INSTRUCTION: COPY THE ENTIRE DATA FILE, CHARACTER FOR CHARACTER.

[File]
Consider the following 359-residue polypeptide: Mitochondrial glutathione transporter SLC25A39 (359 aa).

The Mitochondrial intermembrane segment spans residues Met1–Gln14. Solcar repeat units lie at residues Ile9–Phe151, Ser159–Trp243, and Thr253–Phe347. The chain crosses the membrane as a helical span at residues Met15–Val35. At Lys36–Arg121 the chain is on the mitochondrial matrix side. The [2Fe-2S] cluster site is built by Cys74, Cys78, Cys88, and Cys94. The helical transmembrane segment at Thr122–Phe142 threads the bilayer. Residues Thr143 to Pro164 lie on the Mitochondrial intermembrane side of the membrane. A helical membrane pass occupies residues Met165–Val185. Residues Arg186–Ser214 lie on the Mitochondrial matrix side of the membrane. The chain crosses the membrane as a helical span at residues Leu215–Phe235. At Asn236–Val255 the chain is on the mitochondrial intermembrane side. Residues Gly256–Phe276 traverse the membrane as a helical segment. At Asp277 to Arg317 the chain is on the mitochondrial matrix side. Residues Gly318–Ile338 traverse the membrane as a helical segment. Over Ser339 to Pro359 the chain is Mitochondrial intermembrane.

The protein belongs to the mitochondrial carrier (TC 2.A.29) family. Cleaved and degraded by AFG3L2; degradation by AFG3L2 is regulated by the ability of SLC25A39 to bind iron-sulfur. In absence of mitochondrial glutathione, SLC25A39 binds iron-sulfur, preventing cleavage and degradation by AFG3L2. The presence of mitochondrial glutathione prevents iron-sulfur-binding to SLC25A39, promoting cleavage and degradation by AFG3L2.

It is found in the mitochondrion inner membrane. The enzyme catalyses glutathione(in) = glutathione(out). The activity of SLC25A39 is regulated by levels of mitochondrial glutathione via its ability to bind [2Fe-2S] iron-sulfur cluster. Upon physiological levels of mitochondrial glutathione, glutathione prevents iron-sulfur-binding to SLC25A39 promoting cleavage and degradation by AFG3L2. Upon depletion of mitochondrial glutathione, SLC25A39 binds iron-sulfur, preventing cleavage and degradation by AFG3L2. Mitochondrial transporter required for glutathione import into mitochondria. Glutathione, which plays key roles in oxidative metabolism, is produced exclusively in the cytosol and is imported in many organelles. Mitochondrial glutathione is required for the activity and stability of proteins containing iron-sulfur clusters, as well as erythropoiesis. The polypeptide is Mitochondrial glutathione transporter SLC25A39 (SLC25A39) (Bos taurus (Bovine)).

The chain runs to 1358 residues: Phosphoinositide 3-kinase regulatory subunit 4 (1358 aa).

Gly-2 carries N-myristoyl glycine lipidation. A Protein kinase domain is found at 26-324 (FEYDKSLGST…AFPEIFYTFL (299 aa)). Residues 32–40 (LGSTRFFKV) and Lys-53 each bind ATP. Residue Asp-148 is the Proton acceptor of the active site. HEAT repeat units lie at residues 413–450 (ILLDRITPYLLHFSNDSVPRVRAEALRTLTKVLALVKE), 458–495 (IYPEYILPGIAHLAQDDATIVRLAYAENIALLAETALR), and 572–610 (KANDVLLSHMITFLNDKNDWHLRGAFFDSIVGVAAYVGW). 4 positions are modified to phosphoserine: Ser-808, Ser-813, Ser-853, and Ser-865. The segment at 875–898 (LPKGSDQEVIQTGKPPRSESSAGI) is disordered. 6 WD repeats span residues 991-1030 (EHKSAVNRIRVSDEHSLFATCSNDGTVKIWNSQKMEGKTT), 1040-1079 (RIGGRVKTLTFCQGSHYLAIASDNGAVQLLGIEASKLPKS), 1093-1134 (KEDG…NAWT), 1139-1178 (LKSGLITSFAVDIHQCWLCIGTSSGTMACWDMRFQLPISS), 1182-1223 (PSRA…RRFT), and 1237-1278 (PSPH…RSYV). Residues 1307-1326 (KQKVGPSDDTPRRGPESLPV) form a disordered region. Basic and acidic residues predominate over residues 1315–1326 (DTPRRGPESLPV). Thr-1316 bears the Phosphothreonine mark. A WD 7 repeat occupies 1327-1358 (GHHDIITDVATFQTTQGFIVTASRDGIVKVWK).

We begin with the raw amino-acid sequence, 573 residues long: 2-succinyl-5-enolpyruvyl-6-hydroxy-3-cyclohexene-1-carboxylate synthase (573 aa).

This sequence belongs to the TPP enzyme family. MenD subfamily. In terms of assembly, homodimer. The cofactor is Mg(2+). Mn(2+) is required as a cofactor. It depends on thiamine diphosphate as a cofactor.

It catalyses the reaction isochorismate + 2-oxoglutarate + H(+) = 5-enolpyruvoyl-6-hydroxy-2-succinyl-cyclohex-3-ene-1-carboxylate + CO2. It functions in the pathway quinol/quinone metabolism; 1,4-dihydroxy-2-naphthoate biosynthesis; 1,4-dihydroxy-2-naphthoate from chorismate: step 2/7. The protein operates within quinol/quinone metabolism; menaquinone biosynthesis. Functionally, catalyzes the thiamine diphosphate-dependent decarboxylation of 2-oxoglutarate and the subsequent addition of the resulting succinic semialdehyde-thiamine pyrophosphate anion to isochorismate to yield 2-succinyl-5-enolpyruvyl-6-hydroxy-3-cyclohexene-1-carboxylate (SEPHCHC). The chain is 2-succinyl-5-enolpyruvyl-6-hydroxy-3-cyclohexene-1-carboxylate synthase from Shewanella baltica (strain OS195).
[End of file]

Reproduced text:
Consider the following 359-residue polypeptide: Mitochondrial glutathione transporter SLC25A39 (359 aa).

The Mitochondrial intermembrane segment spans residues Met1–Gln14. Solcar repeat units lie at residues Ile9–Phe151, Ser159–Trp243, and Thr253–Phe347. The chain crosses the membrane as a helical span at residues Met15–Val35. At Lys36–Arg121 the chain is on the mitochondrial matrix side. The [2Fe-2S] cluster site is built by Cys74, Cys78, Cys88, and Cys94. The helical transmembrane segment at Thr122–Phe142 threads the bilayer. Residues Thr143 to Pro164 lie on the Mitochondrial intermembrane side of the membrane. A helical membrane pass occupies residues Met165–Val185. Residues Arg186–Ser214 lie on the Mitochondrial matrix side of the membrane. The chain crosses the membrane as a helical span at residues Leu215–Phe235. At Asn236–Val255 the chain is on the mitochondrial intermembrane side. Residues Gly256–Phe276 traverse the membrane as a helical segment. At Asp277 to Arg317 the chain is on the mitochondrial matrix side. Residues Gly318–Ile338 traverse the membrane as a helical segment. Over Ser339 to Pro359 the chain is Mitochondrial intermembrane.

The protein belongs to the mitochondrial carrier (TC 2.A.29) family. Cleaved and degraded by AFG3L2; degradation by AFG3L2 is regulated by the ability of SLC25A39 to bind iron-sulfur. In absence of mitochondrial glutathione, SLC25A39 binds iron-sulfur, preventing cleavage and degradation by AFG3L2. The presence of mitochondrial glutathione prevents iron-sulfur-binding to SLC25A39, promoting cleavage and degradation by AFG3L2.

It is found in the mitochondrion inner membrane. The enzyme catalyses glutathione(in) = glutathione(out). The activity of SLC25A39 is regulated by levels of mitochondrial glutathione via its ability to bind [2Fe-2S] iron-sulfur cluster. Upon physiological levels of mitochondrial glutathione, glutathione prevents iron-sulfur-binding to SLC25A39 promoting cleavage and degradation by AFG3L2. Upon depletion of mitochondrial glutathione, SLC25A39 binds iron-sulfur, preventing cleavage and degradation by AFG3L2. Mitochondrial transporter required for glutathione import into mitochondria. Glutathione, which plays key roles in oxidative metabolism, is produced exclusively in the cytosol and is imported in many organelles. Mitochondrial glutathione is required for the activity and stability of proteins containing iron-sulfur clusters, as well as erythropoiesis. The polypeptide is Mitochondrial glutathione transporter SLC25A39 (SLC25A39) (Bos taurus (Bovine)).

The chain runs to 1358 residues: Phosphoinositide 3-kinase regulatory subunit 4 (1358 aa).

Gly-2 carries N-myristoyl glycine lipidation. A Protein kinase domain is found at 26-324 (FEYDKSLGST…AFPEIFYTFL (299 aa)). Residues 32–40 (LGSTRFFKV) and Lys-53 each bind ATP. Residue Asp-148 is the Proton acceptor of the active site. HEAT repeat units lie at residues 413–450 (ILLDRITPYLLHFSNDSVPRVRAEALRTLTKVLALVKE), 458–495 (IYPEYILPGIAHLAQDDATIVRLAYAENIALLAETALR), and 572–610 (KANDVLLSHMITFLNDKNDWHLRGAFFDSIVGVAAYVGW). 4 positions are modified to phosphoserine: Ser-808, Ser-813, Ser-853, and Ser-865. The segment at 875–898 (LPKGSDQEVIQTGKPPRSESSAGI) is disordered. 6 WD repeats span residues 991-1030 (EHKSAVNRIRVSDEHSLFATCSNDGTVKIWNSQKMEGKTT), 1040-1079 (RIGGRVKTLTFCQGSHYLAIASDNGAVQLLGIEASKLPKS), 1093-1134 (KEDG…NAWT), 1139-1178 (LKSGLITSFAVDIHQCWLCIGTSSGTMACWDMRFQLPISS), 1182-1223 (PSRA…RRFT), and 1237-1278 (PSPH…RSYV). Residues 1307-1326 (KQKVGPSDDTPRRGPESLPV) form a disordered region. Basic and acidic residues predominate over residues 1315–1326 (DTPRRGPESLPV). Thr-1316 bears the Phosphothreonine mark. A WD 7 repeat occupies 1327-1358 (GHHDIITDVATFQTTQGFIVTASRDGIVKVWK).

We begin with the raw amino-acid sequence, 573 residues long: 2-succinyl-5-enolpyruvyl-6-hydroxy-3-cyclohexene-1-carboxylate synthase (573 aa).

This sequence belongs to the TPP enzyme family. MenD subfamily. In terms of assembly, homodimer. The cofactor is Mg(2+). Mn(2+) is required as a cofactor. It depends on thiamine diphosphate as a cofactor.

It catalyses the reaction isochorismate + 2-oxoglutarate + H(+) = 5-enolpyruvoyl-6-hydroxy-2-succinyl-cyclohex-3-ene-1-carboxylate + CO2. It functions in the pathway quinol/quinone metabolism; 1,4-dihydroxy-2-naphthoate biosynthesis; 1,4-dihydroxy-2-naphthoate from chorismate: step 2/7. The protein operates within quinol/quinone metabolism; menaquinone biosynthesis. Functionally, catalyzes the thiamine diphosphate-dependent decarboxylation of 2-oxoglutarate and the subsequent addition of the resulting succinic semialdehyde-thiamine pyrophosphate anion to isochorismate to yield 2-succinyl-5-enolpyruvyl-6-hydroxy-3-cyclohexene-1-carboxylate (SEPHCHC). The chain is 2-succinyl-5-enolpyruvyl-6-hydroxy-3-cyclohexene-1-carboxylate synthase from Shewanella baltica (strain OS195).